Shortly after joining the firm, I became great friends with a guy named Peter who was a real college basketball guru. Peter came by his basketball knowledge from the inside--he attended Princeton on a full basketball scholarship before getting his JD at Cornell Law School. While I wallowed in ignorance and finished near the bottom of the pool, in the three years that we worked together, Peter always finished right near the top just out of the money.

My big break came when Peter left the firm and moved to Menlo Park in June 2000. For the next four years, in addition to submitting my own entry, I submitted several more entries in conjunction with Peter, with Peter making the expert picks and me ponying up the bucks. How did we do? Well, my ill-advised "pure guesses" beat Peter's picks every time! Talk about a dinger of a ringer!

In any event, set forth below are my picks for this year:

I know that the print is tiny but it's as big as I can get it. In making my selections, I used the same strategy that I always do: pick the heavy favorites and then randomly choose upsets when two teams are fairly closely ranked. I've picked Duke as the champion, defeating highly-touted North Carolina in the final.

I have no idea who Peter is picking. We just talk about other stuff at this time of the year now....

Friday, March 14, 2008

Ho, No!

OK, I'd like to take credit for the title of this post but I can't. The New York Post ran it as its headline the day that the Eliot Spitzer scandal broke. It really says it all, doesn't it?

In the interest of full disclosure, I should make it clear that I've always hated Eliot Spitzer. There was just something incredibly off putting about his self-righteous, tendentious zealotry when he was Attorney General. I also find his beady eyes very creepy. Here's a picture of Eliot owning up to his dalliance with "Kristen":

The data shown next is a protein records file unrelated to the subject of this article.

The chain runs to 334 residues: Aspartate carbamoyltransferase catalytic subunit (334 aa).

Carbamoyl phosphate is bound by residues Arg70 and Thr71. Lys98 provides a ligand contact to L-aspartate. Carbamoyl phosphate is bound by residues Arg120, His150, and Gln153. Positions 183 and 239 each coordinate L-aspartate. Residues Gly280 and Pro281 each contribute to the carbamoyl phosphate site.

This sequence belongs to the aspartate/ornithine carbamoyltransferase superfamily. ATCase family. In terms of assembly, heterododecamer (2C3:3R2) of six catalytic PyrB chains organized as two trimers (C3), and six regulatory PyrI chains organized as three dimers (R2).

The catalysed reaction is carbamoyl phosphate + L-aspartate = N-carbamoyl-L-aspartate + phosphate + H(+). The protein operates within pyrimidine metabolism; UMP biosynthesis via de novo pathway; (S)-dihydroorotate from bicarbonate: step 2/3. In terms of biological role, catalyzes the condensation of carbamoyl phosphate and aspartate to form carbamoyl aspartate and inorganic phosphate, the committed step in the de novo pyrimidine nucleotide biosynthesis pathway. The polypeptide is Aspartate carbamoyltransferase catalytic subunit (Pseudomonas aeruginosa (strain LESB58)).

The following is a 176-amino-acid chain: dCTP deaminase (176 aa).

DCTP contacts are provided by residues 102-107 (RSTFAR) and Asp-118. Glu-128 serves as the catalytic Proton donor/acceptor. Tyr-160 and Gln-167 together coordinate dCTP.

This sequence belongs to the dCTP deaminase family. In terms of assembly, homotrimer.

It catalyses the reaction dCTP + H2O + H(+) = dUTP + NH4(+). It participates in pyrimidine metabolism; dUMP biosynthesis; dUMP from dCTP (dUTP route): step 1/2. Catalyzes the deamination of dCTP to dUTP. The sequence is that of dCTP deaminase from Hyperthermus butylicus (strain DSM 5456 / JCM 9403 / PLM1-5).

From friends of friends that know Eliot Spitzer or used to work with him, I understand that he likes to pepper his conversation with "f-bombs" (he is famously on the record referring to himself as a "f*cking steamroller"). Well, if there was a little thought bubble above Eliot's head, what would it say? I'm betting something like, "F*ck. This is one f*cked up f*cking cluster-f*ck of a f*ck-fest. F*ck, f*ck, f*ckitty f*ck. F*************ck."

It's interesting how so many American politicians get caught up in sex scandals. Idaho Senator Larry Craig and his shenanigans in the men's room at the Minneapolis/St. Paul airport, Jim McGreevey and the sordid little saga that culminated in his "I am a gay American" declaration and the whole suspicious Gary Condit/Chandra Levy matter all come to mind. And, of course, let's not forget that granddaddy of sexual imbroglios--Bill Clinton's extra-curricular activities with Monica Lewinsky.

I wanted to compare these scandals with some recent sexual misconduct by Canadian politicians. However, all the Canadian scandals that I could think of seemed to involve money. I was thinking of the nefarious dealings between Brian Mulroney and Karlheinz Schreiber, "Shawinigate" involving dubious real estate dealings by Jean Chretien and the recent "Sponsorgate" controversy. I did a little on-line research and came across an article by Jim Coyle of The Toronto Star confirming the dearth of sex scandals involving Canadian politicians (you can read the article here

How do I explain this? I think it has something to do with the fact that American politicians are either rich before they get into politics (Eliot Spitzer's father is a zillionaire real estate developer) or expect to get rich after they leave the political arena by writing a memoir and lecturing (in the case of presidents, senior senators and governors of big states) or joining a high-priced lobbying firm (in the case of everybody else). With the exception of guys like Paul Martin, Canadian politicians have less money when they get into politics and the relatively small size of the Canadian market and more limited opportunities make it less likely that they'll be able to jump on the gravy train when their political careers are over. Thus, to Canadian politicians, money is a more likely corrupting influence.

Just a theory from the Star-Spangled Canuck.

Sunday, March 9, 2008

The Hyper-Allergenic Google Dork

Remember that computer engineer/lawyer friend of mine who works as in-house counsel at Google? One thing that I didn't mention is that she's hot. My Hot Friend (hereinafter "HF") has big brown eyes, a major mane of chestnut hair and all the requisite girl curves, in ample abundance, in exactly the right places. HF's appeal isn't limited to the computer nerd crowd, either. I once took her to a party hosted by an I-banker friend and HF caused a veritable feeding frenzy among the overworked, rutting young analyst types in attendance.